You are so young to have this happen to you, and I admire your postive attitude. You're going to make it. Please keep us informed of your progress. Thank you for sharing your experiences - you'll never know what a difference you made. God bless you.

Terri

KrisS
Posts: 232
Joined: Apr 2003

Hi Terri,

In answer to your questions. I am getting oxaliplatin intravenously and then take Xeloda-500 mg in the am and 400 mg in the pm for 5 days. This is repeated every 2 wks. I have had 5 doses of chemotherapy in 10 weeks on this go round. I had 6 weeks of 5 FU last summer, and 6 doses of oxaliplatin/5 FU last winter over 12 wks. Drug doses will vary depending on individual's height and weight and I suspect other factors. I believe that if given by itself, Xeloda would be given for longer periods.

I had no problems with my hands or feet for my first 3 treatments. Currently my feet get a bit sore on day 5 and 6 after starting. Initially I got a blister on a toe after walking a few miles. I now make certain I wear good quality walking socks from the sporting goods store and have put some Moleskin on sorer areas for a few days when I go walking for any moderate distance. I don't walk as much on those days.

The hand foot syndrome can occur with the older related drug 5-FU too, but with both drugs it is not inevitable that it will occur. I had no problem last summer.
There is a recent report of using Celebrex to reduce the problem and some information to suggest that the addition of Celebrex may improve the control of the tumor also!

For some reason only my hands were affected when I was on 5-FU and oxaliplatin last winter. They got a bit puffy and red and sore for several days and then peeled like after a sunburn. They didn't look so classy when peeling, but only were sore before that when they were red. I just used lots of hand lotion.

I never got a sore mouth. The tip of my tongue feels a bit odd, a bit like after you burn your tongue on a hot drink. I have not lost any of my taste this time round. I did lose mostly my ability to taste sweets about 4 weeks after being on chemo last winter and 6 wks after starting 5-FU last summer. It was not a big deal. I could still taste the healthy stuff, veggies, fruit etc. Having had a period when I lost my appetite, I can say I'd rather have an appetite with not much ability to taste. If you have hunger pangs, it still feels good to eat. I did not lose weight because of it. I did pass the Godiva chocolate someone gave me to my friends, since it tasted no better than cheap chocolate. I also stopped craving ice cream (which used to be my favorite junk food).

I am not aware of Xeloda or 5-FU causing hot/cold sensitivity. Oxaliplatin on the other hand causes a bizzare cold sensitivity in a fair number of people including me. Exposure to cold makes my hands and face tingle weirdly.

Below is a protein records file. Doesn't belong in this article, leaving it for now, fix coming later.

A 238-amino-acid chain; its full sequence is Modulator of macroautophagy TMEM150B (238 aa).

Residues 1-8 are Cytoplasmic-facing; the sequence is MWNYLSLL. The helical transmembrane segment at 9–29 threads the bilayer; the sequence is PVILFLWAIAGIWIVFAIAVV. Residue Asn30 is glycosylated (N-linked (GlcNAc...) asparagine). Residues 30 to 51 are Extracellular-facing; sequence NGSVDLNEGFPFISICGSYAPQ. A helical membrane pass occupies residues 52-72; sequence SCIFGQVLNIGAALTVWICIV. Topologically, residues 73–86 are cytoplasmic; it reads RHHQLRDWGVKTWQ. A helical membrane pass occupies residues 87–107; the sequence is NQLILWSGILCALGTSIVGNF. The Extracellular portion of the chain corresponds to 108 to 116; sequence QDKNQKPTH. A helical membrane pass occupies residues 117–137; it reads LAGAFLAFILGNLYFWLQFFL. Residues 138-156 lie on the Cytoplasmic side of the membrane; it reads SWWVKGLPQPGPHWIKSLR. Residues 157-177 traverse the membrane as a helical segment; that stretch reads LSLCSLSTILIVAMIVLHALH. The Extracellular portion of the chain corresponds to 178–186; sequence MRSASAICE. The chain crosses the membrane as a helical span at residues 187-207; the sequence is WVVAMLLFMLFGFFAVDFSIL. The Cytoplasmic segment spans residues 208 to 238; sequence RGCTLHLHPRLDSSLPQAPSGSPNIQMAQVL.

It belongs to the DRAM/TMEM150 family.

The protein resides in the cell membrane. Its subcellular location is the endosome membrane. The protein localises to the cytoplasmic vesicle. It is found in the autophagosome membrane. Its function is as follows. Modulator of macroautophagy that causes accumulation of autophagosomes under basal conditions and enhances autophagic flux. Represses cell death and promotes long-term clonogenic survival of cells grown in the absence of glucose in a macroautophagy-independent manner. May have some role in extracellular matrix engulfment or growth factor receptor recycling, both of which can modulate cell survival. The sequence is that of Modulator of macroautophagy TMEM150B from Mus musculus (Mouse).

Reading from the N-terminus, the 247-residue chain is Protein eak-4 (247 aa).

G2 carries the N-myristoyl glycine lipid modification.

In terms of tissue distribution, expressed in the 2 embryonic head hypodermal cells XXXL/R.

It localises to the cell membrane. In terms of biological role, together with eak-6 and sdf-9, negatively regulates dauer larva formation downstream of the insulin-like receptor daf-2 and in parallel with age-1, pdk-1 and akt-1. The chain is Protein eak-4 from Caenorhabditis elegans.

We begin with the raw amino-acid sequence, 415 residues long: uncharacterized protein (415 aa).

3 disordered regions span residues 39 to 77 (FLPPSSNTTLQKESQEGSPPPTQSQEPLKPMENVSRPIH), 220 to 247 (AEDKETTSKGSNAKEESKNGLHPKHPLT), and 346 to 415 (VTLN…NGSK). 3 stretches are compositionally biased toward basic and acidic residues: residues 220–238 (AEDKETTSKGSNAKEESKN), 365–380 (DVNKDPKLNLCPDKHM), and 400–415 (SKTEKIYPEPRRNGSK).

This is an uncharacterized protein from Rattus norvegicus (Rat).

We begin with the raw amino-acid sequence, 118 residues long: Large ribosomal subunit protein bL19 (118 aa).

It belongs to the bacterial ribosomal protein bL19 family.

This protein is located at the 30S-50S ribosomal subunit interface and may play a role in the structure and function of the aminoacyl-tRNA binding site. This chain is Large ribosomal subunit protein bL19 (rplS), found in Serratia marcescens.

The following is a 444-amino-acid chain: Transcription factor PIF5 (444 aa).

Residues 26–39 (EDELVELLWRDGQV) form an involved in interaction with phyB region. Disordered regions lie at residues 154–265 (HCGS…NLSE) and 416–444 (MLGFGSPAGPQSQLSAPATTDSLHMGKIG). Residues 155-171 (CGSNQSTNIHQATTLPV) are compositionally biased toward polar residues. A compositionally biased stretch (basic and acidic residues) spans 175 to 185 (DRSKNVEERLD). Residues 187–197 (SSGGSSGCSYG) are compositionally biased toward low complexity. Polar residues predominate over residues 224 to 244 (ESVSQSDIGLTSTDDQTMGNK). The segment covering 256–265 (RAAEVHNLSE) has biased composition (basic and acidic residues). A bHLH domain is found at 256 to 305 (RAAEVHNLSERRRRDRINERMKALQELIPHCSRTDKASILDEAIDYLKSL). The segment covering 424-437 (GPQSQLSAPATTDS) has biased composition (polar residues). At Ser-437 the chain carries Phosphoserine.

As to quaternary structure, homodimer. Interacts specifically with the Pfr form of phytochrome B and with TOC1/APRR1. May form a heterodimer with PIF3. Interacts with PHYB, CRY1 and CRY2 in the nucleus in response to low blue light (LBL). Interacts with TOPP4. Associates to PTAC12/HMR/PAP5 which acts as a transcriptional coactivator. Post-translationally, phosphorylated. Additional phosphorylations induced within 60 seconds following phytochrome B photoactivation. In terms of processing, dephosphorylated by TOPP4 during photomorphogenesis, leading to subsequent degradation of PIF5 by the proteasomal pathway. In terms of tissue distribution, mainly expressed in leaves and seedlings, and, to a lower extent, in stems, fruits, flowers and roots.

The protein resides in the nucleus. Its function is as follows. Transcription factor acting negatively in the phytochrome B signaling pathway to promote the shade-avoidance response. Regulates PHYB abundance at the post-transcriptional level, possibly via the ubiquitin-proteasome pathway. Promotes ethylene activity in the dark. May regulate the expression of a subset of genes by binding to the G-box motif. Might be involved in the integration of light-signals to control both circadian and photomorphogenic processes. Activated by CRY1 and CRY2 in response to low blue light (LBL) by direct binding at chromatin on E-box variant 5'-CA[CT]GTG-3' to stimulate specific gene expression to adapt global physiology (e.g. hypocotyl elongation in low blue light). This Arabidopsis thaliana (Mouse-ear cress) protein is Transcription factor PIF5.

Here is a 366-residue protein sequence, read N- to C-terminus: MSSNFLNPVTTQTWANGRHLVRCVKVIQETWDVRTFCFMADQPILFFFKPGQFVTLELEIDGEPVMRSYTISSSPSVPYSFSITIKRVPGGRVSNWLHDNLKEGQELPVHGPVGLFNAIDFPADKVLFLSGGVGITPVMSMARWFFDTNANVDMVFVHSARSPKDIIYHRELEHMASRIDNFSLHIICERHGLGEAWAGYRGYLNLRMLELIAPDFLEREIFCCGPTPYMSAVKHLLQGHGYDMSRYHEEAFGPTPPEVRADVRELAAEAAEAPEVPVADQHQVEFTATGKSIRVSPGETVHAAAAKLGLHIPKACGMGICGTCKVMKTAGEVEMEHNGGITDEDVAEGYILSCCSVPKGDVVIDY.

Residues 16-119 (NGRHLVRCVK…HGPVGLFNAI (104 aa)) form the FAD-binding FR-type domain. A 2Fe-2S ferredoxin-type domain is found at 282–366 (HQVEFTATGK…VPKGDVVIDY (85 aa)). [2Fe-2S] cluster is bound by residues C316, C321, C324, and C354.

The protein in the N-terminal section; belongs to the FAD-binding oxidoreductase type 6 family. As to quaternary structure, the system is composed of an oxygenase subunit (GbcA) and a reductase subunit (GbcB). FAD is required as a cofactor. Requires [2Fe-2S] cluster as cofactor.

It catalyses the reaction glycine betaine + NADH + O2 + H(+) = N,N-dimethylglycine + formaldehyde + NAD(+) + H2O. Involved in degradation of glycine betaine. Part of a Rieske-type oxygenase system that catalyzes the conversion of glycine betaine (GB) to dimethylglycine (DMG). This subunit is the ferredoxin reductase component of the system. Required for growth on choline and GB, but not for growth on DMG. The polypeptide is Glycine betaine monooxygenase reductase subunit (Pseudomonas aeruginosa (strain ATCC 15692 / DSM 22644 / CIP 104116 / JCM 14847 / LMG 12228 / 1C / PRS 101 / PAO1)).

A number of drugs are used to control nausea. They gave me a bit of a smorgas board of them to try out to see what worked best. My pharmacist told me that many people do just fine with occasional compazine and/or lorazepam for nausea, and those have helped me some. I am currently on a new drug- Emend. The advantage of this drug is that it is designed to control nausea that occurs several days after chemo is given. I get all my problems on days 3 and 4 after my oxaliplatin. Anzemat also helped quite a bit. Zofran and Kytril didn't help me much. Even without anything, I only vomited a few times and still wanted to eat. Controlling the queasy feeling makes life more enjoyable, however.

Hope this helps. Best of luck.

Kris

RMGill
Posts: 20
Joined: Apr 2004

I've been reading several strings about people's experience with Stage IV Colorectal Cancer. Just last week, my CAT scan showed multiple mets on my liver and lungs. My surgeon was somewhat encouraging, but the oncologists was rather defeatists, basically said all he could do for me is give me a few more months to live. I start chemo in two days. Given the potentially harsh side effects of Chemo, I'm debating whether or not to go through with it. If there's even the slightest chance of living my life again, even for a few years, I want to fight on, but if its just a futile effort, why suffer more than I already will??? Even with Chemo, can I still work and enjoy my life activities of hiking and camping and snow boarding? Or will I be too sick to do anything? I'm only 34, which seems way to young to curl up in a hospital bed and wait for the life support machine to turn off.

terrical
Posts: 23
Joined: Aug 2003

Thank you Tatie for your words of encouragement. I know you're right about staying positive and not giving up, but we feel a little bitter right now. I'm making a copy of your reply to take to my mother this evening. I'll make a stop at the bookstore on the way, too, and purchase the book you recommended. We do have to change our attitudes. The cancer is here, fair or not, and we have to deal with it.

Have you taken chemo? Are you in remission yet? We will pray for you. Take care and thank you for responding to my plea for help so quickly.

Terri

shubunkin
Posts: 60
Joined: Aug 2003